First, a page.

Performers lift sunny Aussie musical Bran Nue Dae 

Nue Dae Rising

Nue Dae Rising

Based on a hit 1990 stage play but set in 1965, the Australian musical Bran Nue Dae doesn't really have a memorable song in it, save for a sultry R&B reading of the evergreen "Stand by Your Man," and director Rachel Jenkins cuts the dance numbers so haphazardly the shots seem to have been slapped together at random. (Baz Luhrmann makes it look easy, or at least fun.) But when the actors open their mouths, they sing so joyously and openheartedly that the flat material starts to fizz.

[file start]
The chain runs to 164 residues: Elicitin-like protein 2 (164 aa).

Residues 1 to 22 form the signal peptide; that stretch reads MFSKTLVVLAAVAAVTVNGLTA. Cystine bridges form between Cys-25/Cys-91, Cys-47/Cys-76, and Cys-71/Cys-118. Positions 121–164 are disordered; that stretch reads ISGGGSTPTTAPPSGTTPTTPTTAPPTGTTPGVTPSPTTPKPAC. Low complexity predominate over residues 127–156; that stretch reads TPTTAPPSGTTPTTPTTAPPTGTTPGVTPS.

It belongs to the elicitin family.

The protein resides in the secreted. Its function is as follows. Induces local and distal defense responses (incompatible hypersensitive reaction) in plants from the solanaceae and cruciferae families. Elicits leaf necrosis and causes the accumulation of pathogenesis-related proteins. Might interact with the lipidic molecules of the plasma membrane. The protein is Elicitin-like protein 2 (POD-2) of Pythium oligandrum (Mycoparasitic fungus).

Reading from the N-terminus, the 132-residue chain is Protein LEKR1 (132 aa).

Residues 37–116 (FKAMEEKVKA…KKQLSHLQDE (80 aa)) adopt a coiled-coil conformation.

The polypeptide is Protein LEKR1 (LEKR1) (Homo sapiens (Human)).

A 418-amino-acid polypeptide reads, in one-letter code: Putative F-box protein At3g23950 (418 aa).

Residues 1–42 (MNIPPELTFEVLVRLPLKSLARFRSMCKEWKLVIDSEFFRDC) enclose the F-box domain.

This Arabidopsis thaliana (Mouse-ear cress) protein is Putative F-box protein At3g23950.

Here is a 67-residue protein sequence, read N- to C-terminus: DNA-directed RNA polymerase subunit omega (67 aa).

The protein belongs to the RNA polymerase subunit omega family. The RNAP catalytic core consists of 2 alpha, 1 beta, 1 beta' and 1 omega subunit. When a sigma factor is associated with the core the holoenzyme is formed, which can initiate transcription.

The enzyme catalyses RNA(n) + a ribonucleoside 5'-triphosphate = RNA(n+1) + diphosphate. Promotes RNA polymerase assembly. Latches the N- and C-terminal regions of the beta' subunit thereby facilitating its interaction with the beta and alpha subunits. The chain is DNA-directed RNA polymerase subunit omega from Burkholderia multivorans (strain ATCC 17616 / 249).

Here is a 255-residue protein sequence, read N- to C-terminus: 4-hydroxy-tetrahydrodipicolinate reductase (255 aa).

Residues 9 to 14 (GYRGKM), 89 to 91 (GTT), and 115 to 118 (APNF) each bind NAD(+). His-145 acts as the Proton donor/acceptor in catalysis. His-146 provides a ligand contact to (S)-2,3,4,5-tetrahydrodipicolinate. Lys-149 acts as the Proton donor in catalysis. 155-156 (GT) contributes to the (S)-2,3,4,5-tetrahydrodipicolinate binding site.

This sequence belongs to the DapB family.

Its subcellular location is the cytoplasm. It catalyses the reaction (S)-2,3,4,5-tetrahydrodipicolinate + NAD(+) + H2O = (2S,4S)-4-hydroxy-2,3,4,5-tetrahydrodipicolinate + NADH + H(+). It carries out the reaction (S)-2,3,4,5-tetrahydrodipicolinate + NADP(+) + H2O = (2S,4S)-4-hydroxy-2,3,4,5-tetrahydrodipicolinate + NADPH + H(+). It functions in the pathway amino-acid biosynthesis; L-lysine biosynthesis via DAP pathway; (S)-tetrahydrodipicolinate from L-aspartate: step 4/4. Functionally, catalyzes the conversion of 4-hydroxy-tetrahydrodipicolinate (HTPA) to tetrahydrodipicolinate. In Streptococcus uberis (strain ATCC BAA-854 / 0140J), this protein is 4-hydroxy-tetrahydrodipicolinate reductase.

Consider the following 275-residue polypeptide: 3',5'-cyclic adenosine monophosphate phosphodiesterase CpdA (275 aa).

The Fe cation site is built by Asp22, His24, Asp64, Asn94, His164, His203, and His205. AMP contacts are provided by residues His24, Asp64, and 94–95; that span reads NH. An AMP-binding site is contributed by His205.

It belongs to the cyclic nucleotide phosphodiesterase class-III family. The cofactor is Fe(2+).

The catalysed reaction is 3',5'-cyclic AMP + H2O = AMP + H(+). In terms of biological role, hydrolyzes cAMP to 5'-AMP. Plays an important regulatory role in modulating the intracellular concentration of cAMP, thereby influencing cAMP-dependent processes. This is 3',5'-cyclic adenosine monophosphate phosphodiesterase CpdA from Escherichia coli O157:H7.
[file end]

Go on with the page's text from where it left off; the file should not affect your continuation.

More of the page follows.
The plot is a shambling picaresque with nods to the historical mistreatment of Aborigines, as bashful Willie (Rocky McKenzie, a movie-star name if ever I've heard one) spends the movie fleeing across the continent away from his cartoonishly stern boarding-school priest (Geoffrey Rush) and toward his love back home (Jessica Mauboy). But the actors seem lit from within when they sing, especially Ernie Dingo's rascally hobo and Missy Higgins' microbus-bound hippie — or maybe that's just the tropically warm cinematography by Babe / Lord of the Rings lenser Andrew Lesnie.



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